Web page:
Soft normally consolidated clays and silts
ri 0.1roed
where roed = consolidation settlement from oedometer mv
The final settlement (excluding creep),
r = ri + roed = 1.1 roed

Stiff overconsolidated clays
Both immediate and consolidation settlement are incorporated in the oedometer-measured modulus.
Thus, final settlement, r = roed
Proportions:
ri 0.5roed - 0.6roed
rc 0.5roed - 0.4roed

 


Settlements on clays and silty clays

Calculating immediate settlement

The net immediate settlement is assumed to be due entirely to elastic volume change upon loading.

The following expression is based on elastic theory.
Immediate settlement
where qn = net bearing pressure
B = breadth of foundation
n = Poisson's ratio
Eu = undrained stiffness modulus
Ip = influence factor

 


Calculating immediate settlement

Typical values of Poisson's ratio

Soil Poisson's ratio (n)
Undrained saturated clays/siltsnu = 0.5
Stiff sandy or silty claysn = 0.2 - 0.4
Medium to loose sandsn = 0.4
Dense sandsn = 0.2 - 0.45

 

 


Calculating immediate settlement

Typical values of undrained stiffness

It is general practice to obtain values for Eu from undrained laboratory tests. However, other empirical relationships can also be used:

From oedometer test results
The drained stiffness modulus,
E = 1/mv
and then
Eu = 1.5E/(1 + n)
where n = drained value of Poisson's ratio.

From undrained shear strength
In soils, stiffness moduli are strain-dependent. The strains associated with normal foundations at working loads are generally less than 0.1%. Some empirical relationships have been noted, for example, for London clay,
Eu /su = 150 to 500

 


Calculating immediate settlement

Typical values of influence factor

Influence factors Ip for vertical displacement due to elastic compression of a layer of semi-infinite thickness

Shape Flexible Rigid
  Centre Corner Average  
Circle 1.00 0.64 0.85 0.79
Rectangle   
L/B = 1.0 1.122 0.561 0.946 0.82
L/B = 1.5 1.358 0.679 1.148 1.06
L/B = 2.0 1.532 0.766 1.300 1.20
L/B = 3.0 1.783 0.892 1.527 1.42
L/B = 4.0 1.964 0.982 1.694 1.58
L/B = 5.0 2.105 1.052 1.826 1.70
L/B = 10.0 2.540 1.270 2.246 2.10
L/B = 100.0 4.010 2.005 3.693 3.47

 


Settlements on clays and silty clays

Calculating consolidation settlement

The oedometer settlement of a soil layer can be calculated from:
roed = mv.Ds.HL
where
mv = coefficient of volume compressibilty measured in an oedometer test
Ds = the average change in vertical effective stress in the layer
HL = thickness of the layer

In layered deposits, the sum of layer-settlements should be take down to a depth where
Ds < 0.1qn

Oedometer test results tend to overestimate the actual settlement; the following correction factors should be applied:
rc = mg.roed
where mg = a factor suggested by Skempton and Bjerrum (1957)

Type of clay

mg

Very sensitive; soft alluvial, estuarine and marine clays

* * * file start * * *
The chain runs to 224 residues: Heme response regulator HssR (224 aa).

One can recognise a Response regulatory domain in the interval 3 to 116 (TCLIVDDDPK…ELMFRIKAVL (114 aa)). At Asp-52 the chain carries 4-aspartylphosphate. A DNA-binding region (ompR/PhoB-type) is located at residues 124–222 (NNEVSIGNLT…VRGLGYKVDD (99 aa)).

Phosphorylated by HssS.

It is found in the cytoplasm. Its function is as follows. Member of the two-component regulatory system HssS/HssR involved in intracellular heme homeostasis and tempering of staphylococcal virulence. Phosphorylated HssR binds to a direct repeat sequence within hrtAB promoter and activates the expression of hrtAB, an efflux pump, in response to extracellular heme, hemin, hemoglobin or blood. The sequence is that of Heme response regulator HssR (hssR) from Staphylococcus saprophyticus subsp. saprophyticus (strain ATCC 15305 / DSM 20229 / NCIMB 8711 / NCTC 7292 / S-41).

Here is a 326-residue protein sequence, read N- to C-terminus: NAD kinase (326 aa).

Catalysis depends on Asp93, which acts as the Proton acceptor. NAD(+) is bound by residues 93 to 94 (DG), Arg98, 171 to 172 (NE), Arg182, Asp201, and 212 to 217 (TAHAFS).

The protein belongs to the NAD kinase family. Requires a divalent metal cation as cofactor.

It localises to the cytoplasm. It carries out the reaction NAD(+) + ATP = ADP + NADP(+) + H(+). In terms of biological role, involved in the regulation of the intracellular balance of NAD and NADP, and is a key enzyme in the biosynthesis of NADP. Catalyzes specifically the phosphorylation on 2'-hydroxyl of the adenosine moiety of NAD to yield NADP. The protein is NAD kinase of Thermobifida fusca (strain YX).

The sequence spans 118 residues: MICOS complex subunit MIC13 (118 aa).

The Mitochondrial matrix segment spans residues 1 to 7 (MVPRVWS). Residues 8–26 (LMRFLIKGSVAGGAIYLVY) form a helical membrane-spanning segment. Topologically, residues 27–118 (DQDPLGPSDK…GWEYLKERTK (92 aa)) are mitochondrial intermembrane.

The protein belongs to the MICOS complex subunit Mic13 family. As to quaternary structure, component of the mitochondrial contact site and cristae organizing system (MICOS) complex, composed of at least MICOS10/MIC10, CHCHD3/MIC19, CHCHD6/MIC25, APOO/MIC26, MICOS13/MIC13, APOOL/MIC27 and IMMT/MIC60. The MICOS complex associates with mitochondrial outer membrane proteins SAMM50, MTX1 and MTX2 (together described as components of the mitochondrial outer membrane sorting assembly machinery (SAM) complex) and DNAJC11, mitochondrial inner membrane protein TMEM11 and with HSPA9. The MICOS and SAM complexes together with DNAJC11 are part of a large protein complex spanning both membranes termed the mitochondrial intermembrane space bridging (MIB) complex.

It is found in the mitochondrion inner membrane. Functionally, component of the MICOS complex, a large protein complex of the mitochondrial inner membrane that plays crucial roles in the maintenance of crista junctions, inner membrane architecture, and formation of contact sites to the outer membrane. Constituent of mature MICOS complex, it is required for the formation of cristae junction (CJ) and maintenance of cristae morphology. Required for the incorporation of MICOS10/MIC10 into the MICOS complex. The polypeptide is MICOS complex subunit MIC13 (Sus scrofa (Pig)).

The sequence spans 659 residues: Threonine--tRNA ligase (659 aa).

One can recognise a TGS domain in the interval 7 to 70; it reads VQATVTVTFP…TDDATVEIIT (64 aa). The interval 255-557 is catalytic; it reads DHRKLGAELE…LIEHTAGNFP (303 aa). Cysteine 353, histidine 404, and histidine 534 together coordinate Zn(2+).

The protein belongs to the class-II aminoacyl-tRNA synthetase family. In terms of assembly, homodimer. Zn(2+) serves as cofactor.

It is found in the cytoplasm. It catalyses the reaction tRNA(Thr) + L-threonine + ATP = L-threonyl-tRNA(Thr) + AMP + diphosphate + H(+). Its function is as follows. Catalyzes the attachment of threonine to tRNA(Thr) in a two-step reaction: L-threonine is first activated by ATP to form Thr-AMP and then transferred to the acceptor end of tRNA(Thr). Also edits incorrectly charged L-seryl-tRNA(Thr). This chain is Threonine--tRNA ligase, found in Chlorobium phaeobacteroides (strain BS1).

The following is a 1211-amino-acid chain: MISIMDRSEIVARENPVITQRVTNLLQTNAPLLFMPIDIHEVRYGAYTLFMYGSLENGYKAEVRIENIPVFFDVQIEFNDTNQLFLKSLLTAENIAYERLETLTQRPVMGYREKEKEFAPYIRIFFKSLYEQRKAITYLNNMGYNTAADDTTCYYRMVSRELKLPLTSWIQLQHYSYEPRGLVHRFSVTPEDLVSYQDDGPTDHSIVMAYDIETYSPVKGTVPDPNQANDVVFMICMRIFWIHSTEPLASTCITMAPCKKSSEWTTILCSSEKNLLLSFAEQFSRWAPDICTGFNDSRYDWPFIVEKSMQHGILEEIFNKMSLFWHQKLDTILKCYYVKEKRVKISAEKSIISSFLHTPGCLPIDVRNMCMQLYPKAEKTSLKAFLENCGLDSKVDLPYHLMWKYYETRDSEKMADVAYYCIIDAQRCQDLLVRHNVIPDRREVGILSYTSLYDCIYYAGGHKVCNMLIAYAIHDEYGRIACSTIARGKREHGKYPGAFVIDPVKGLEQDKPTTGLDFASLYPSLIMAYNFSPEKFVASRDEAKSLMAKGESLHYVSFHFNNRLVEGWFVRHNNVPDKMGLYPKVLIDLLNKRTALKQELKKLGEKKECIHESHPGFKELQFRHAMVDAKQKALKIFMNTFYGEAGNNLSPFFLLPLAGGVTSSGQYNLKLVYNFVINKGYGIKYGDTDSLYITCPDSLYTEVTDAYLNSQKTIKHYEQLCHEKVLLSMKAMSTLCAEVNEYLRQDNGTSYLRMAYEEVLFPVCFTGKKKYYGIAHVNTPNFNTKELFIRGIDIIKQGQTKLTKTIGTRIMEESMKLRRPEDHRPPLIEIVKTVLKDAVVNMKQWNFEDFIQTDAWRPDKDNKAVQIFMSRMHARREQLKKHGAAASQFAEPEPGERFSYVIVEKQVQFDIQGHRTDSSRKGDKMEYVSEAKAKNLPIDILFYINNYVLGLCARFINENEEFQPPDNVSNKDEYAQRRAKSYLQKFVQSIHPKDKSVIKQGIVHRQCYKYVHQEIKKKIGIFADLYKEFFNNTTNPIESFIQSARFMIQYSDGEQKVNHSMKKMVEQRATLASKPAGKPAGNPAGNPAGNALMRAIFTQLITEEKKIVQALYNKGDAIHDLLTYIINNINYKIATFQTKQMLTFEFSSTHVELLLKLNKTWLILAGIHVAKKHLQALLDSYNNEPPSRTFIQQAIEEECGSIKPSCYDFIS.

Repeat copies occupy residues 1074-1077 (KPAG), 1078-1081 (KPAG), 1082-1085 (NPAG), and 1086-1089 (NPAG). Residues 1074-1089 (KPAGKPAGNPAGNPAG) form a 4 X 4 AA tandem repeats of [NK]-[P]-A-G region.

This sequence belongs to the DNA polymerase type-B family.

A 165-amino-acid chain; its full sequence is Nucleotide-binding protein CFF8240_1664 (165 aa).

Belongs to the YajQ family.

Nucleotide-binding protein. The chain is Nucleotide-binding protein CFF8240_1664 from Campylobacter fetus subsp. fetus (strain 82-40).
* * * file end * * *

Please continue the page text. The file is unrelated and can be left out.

1.0-1.2

Normally consolidated clay

0.7-1.0

Overconsolidated clays,
e.g. London Clay, Weald, Kimmeridge, Oxford and Lias clays.

0.5-0.7

Heavily overconsolidated clays,
e.g. Keuper Marl, glacial till

0.2-0.5

 

 


Calculating consolidation settlement

Typical values of volume compressibility

The values given below should be taken as guideline figures only, for preliminary design and first estimates; values based on reliable tests should be used in final design calculations.

Type of soil

Degree of commpressibility

mv
(m/MN)

Heavilly overconsolidated clays

Very low compressibilty

< 0.05

Overconsolidated clays

Low compressibilty

0.05 - 0.1

Weathered overconsolidated clays

Medium compressibilty

0.1 - 0.3

Normally consolidated clays

High compressibilty

0.3 - 1.5

Organic alluvial clays and silts; peats

Very high compressibilty

> 1.5

 


 


Settlement

Settlements on sands and gravels

Settlements on sands and gravels take place almost immediately. Obtaining undisturbed samples for laboratory testing is difficult. The soil properties are estimated from in situ test results.

Standard penetration test
Relationships have been suggested between N-values and the settlement; one exmaple is that of Burland and Burbidge (1985), a simplified version of which is:
Immediate settlement,



where qn = net effective bearing pressure
B = breadth of foundation
N = average SPT N-value in the layer below of thickness B

Cone penetration test
For overconsolidated sands, estimates of E may be made from the measured cone resistance (qc):
When qc < 50 MN/m, E' - 5qc
When qc >= 50 MN/m, E' - 250 MN/m

Pressuremeter tests
The shear modulus G is obtained from pressuremeter results.
Then, E= 2G(1 + n)

 


Foundations

Foundation design

Design is an iterative process. Designers use their experience to estimate the dimensions, then check whether the design is safe. If it is not safe, or the check indicated that it may be possible to make economies, then they modify the dimensions and repeat the calculations. For example:

Use presumed bearing values to obtain a first estimate of the size.

Calculate the ultimate bearing capacity (qf) at which collapse will occur.

Obtain the allowable bearing pressure from

Divide the design load by this allowable pressure to obtain a required area.

Select appropriate dimensions.

Calculate the likely settlement for this size of foundation.

Check that the predicted settlement due to this allowable bearing pressure is likely to be acceptable.